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Sunday, February 2, 2014

What to Watch Out For - C.E. Todd #article #copyright #writing #publishing

Welcome to BRB, everyone! Today my guest is author C.E. Todd and she's given me a short article to post concerning blogging, that she published on her own blog previous, along with a very interesting response. Anyway, she thought, and I thought, it might be good to share.

What else to watch out for….
I posted earlier on a blogger who was sued for his allegedly defamatory comments on his blog. He was merely sued; he was not jailed. Now, comes a truly sordid tale from Alabama of a blogger who is currently in jail, without an attorney, for statements that might, but have not been proven to be defamatory. This is truly disturbing. Salon has posted two articles. The original article is here, and the most recent article is here.

Replies to Post:

2 thoughts on “What to watch out for….”


Thanks for the link to my blog. However, there are a couple of statements in your post that could mislead people. Hope you don’t mind a bit of a correction.

First, your blog doesn’t have to be popular in order to attract a lawsuit. A lot of blogs with only a few dozen readers have been sued — and a lot of Twitter, Facebook, Instagram and Tumblr users with small followings have been sued as well. All you have to do to attract a lawsuit is to break the law — which is a lot easier to do than most people think. 

Second, the lawsuit discussed in my blog post wasn’t about a website that published things that someone didn’t like. It was about a website that exists solely for the purpose of allowing users to trash the reputations of other people. The particular series of posts that caused this lawsuit weren’t opinions (protected by the First Amendment), they were defamatory comments (illegal and NOT protected by the First Amendment) that trashed someone’s reputation without a shred of proof, and cost someone their ability to earn a living in their chosen profession. The website refused multiple requests to remove the false and malicious comments, and attempted to use the victim’s lawsuit to promote the website and drive more traffic.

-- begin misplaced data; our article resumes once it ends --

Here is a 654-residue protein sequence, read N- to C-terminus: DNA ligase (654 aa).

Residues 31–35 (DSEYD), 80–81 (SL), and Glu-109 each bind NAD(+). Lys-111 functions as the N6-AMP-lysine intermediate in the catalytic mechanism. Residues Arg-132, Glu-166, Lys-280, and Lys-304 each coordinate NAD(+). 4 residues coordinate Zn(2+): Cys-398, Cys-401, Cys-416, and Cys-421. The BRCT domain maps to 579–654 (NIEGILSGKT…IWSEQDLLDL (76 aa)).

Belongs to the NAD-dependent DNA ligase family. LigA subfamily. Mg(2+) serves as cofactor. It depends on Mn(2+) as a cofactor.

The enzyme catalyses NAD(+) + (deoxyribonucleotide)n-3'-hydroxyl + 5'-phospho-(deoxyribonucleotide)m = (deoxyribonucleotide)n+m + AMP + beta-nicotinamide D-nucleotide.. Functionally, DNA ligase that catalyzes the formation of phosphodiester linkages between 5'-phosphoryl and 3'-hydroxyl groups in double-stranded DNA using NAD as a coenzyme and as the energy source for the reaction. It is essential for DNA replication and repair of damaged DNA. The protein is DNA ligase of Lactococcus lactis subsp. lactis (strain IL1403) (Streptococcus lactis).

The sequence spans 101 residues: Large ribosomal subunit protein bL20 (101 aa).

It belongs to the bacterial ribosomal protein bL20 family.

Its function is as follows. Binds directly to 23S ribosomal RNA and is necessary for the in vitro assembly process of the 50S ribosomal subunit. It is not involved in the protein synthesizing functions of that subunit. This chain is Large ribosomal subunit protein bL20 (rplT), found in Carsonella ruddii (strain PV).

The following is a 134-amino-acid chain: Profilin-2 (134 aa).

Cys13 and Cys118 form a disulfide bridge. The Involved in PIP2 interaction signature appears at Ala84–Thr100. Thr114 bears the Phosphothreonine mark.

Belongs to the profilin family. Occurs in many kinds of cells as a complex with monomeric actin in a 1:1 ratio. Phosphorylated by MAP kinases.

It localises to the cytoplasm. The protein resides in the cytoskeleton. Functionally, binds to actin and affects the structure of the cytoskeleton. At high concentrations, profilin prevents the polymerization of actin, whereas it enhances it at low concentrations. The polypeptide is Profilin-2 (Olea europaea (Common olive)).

It’s easy to get sued for what you say online — but equally easy to avoid it. Just learn and follow the rules, and you can stay out of trouble. But if you fall for the myth that just because Google and Facebook can’t be sued for content posted by other people then your blog can’t be sued either, you’re likely to invite trouble. The lawsuit talked about in the blog post you linked to here came about because the blogger/website owner asserted that his blog/website had the same legal protection as a “common carrier”, and the court said that it did not. 

I’m personally not rich enough to pay out millions (or even thousands) in damages to someone offended by what I write on my blog. And I don’t want to put a lawyer’s kids through college trying to prove a point. So I have to be careful what I say online, and suspect most other people are in the same boat.

Cheers – and Happy New Year! — Deb

Reply:

C.E.Todd

Just to clarify:

1. Regarding whether you have to have a popular blog in order to get sued: Anyone can get sued anytime for anything. The fact that there is no merit to a lawsuit does not prevent the lawsuit from happening. The term of art is “nuisance lawsuit.” Most attorneys need to make money, however, and they will check out whether the people they plan to sue have assets. If the blogger has no assets, there is no money to be made if the lawsuit is won. Technically, however, having no assets does not prevent a lawsuit; it only discourages one.

2. Regarding the nature of the blog comments at issue: A jury has already ruled that the statements are defamatory. See this article: http://www.cbsnews.com/news/sarah-jones-case-ex-cheerleaders-defamation-suit-puts-internet-giants-on-edge/

3. The issue: What is of concern to bloggers is whether the blog that was held liable in the case is a “common carrier.” There are those, such as the Electronic Frontier Foundation attorney, who claim the judge in the case “got it dead wrong” in ruling that the blog was not a common carrier, and the woman suing should be limited to a suit against the person who made the statements, not the person who runs the blog. 

At any rate, it was a pleasure to hear from you, Deb, and I look forward to hearing what the 6th Circuit Court of Appeals rules later this year sometime.
Happy New Year to you and yours. – C.E.

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